4. Sprinkle liberally with sea salt.
  5. Bake at 350°F for 35 minutes.  A toothpick inserted in the middle should still have batter on it.
  6. Allow to cool for 1 hour at room temperature in the pan.  Allow to cool an additional hour in the fridge.
  7. Remove brownies from pan and cut into 16 pieces.

Chocolate Chip Coconut Biscotti


It is impossible to say exactly how awesome it was to go home to Massachusetts this weekend.  I spent four whole days with my family for Thanksgiving break, and I am already looking forward to going back for Christmas.  Unfortunately, I was so caught up in the awesomeness of being home that I forgot to photograph while I was baking things for Thanksgiving.  I made Pull Aparts successfully for the first time ever (a yeast recipe very similar to monkey bread) but alas, I have no proof for you.  I also made some pretty delicious brickle from a Serious Eats recipe, but, again, I have no proof.

So instead, in honor of the first day of December, I decided to begin a month-long project of cookie recipes.  Every Christmas (for the past couple of years at least), I’ve made cookie tins for friends and family.  Usually, I do this with two full days of cookie-making, but I’m not sure I have two full days in a row this year to make that happen, so my cookie recipes will be coming in a steady stream all month.  Don’t be surprised if you get an update that I posted on a not-Sunday – I just don’t want you all to miss any cookie I decide to make.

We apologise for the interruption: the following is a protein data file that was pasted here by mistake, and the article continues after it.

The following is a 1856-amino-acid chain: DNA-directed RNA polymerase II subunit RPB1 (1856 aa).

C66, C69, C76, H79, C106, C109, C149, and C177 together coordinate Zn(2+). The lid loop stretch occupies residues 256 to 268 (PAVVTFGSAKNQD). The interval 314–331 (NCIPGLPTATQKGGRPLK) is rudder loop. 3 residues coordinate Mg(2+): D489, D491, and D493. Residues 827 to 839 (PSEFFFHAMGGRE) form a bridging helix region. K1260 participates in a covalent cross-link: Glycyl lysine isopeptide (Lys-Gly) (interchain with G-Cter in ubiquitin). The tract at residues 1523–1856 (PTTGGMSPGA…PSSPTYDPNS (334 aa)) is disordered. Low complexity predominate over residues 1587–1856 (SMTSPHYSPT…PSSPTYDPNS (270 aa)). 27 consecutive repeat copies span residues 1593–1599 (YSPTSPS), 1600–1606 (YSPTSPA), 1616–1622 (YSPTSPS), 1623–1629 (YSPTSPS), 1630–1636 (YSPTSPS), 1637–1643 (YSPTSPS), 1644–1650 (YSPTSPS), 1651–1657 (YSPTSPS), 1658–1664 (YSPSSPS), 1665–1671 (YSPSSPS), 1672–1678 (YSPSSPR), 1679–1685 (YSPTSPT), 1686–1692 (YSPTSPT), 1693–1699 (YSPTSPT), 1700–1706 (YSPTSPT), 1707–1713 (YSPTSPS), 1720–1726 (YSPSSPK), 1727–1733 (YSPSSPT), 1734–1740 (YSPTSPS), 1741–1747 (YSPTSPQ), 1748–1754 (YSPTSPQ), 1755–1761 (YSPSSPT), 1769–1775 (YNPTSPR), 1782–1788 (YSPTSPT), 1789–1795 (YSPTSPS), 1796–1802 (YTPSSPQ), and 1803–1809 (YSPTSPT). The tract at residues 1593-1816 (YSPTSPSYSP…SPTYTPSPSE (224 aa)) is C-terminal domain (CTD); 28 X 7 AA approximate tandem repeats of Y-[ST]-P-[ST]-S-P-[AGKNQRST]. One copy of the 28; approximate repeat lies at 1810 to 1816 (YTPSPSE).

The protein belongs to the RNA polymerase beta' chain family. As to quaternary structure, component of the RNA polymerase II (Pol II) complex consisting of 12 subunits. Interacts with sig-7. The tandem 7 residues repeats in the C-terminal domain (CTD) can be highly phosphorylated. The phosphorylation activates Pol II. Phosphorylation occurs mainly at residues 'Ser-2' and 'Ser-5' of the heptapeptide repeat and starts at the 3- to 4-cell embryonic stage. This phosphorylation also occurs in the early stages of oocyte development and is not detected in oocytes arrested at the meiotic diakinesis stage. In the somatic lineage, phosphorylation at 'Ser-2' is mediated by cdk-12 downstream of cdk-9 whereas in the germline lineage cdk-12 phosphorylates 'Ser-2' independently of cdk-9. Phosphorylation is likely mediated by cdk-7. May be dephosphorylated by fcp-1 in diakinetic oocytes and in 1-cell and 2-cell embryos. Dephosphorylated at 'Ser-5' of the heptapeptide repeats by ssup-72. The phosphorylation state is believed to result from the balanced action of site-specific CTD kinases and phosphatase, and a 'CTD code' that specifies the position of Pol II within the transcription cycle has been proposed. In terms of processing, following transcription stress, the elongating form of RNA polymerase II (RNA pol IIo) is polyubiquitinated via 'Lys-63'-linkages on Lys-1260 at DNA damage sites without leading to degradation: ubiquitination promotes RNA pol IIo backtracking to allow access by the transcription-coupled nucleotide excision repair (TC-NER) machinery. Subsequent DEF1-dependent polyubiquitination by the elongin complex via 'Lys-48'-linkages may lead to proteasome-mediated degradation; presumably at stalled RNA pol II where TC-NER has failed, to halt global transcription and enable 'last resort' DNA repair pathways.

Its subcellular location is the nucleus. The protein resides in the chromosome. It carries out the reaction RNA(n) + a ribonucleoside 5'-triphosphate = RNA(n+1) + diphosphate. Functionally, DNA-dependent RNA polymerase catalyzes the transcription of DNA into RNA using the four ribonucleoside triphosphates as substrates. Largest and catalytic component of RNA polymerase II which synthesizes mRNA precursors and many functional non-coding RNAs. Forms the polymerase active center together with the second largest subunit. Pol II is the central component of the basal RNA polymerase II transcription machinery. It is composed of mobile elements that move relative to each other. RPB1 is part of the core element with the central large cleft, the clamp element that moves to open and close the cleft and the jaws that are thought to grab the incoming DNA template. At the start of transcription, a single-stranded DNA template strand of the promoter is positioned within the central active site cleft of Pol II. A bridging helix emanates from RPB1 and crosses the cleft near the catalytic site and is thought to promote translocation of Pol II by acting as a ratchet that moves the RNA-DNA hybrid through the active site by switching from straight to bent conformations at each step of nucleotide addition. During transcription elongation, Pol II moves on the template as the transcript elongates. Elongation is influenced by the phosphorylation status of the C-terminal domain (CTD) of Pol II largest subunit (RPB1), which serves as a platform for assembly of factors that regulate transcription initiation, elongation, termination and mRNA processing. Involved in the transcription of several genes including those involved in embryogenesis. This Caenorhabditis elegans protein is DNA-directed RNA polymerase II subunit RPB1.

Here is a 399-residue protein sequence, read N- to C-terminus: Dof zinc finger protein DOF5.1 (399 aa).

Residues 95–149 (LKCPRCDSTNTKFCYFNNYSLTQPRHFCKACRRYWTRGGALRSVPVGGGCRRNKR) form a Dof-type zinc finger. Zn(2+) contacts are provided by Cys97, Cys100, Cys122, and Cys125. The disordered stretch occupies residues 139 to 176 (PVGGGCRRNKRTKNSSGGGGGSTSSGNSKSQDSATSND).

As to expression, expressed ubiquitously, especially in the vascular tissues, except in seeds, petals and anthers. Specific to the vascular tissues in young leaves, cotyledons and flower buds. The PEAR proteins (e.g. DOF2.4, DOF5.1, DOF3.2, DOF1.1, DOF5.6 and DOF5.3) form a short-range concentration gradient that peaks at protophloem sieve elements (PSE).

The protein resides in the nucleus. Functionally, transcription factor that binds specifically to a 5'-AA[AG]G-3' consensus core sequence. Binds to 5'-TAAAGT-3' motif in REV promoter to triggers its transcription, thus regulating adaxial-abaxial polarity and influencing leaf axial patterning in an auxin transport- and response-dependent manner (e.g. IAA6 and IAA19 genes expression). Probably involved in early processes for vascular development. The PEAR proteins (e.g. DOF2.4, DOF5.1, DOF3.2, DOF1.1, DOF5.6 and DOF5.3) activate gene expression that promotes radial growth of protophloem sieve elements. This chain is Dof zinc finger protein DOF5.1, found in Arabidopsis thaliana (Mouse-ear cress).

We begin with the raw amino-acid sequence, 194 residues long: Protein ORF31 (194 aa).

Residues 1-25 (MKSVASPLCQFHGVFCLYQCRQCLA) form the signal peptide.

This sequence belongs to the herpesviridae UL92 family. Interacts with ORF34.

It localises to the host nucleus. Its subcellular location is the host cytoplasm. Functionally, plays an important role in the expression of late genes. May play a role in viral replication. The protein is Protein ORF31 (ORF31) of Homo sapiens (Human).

First up – Chocolate Chip Coconut Biscotti.  I’d never made biscotti before this, but I’d always wanted to.  Also, I was home, so naturally I had to make a coconut recipe for my mom.  These went to a Boxwood Tree party she was going to, so hopefully someone that was there will chime in and let us know how they tasted.

First thing’s first, whisk together the flour and baking powder.  Note the red bowls and appliances – my obsession with yellow is only matched by my mom’s obsession with red.




Then, in a stand mixer, beat together the butter and brown sugar until light and fluffy – about 2 minutes on medium speed.  I was very excited to get to use a stand mixer.  Still debating whether I need one in majestic yellow or buttercup – anyone know which one is the lighter color?



Action shot:




Add the eggs one at a time and beat each time.  Then add in the vanilla and coconut, mixing until completely combined.




I may have gotten a little out of control with the action shots of the stand mixer.  The whole hands-free mixing thing was pretty exciting.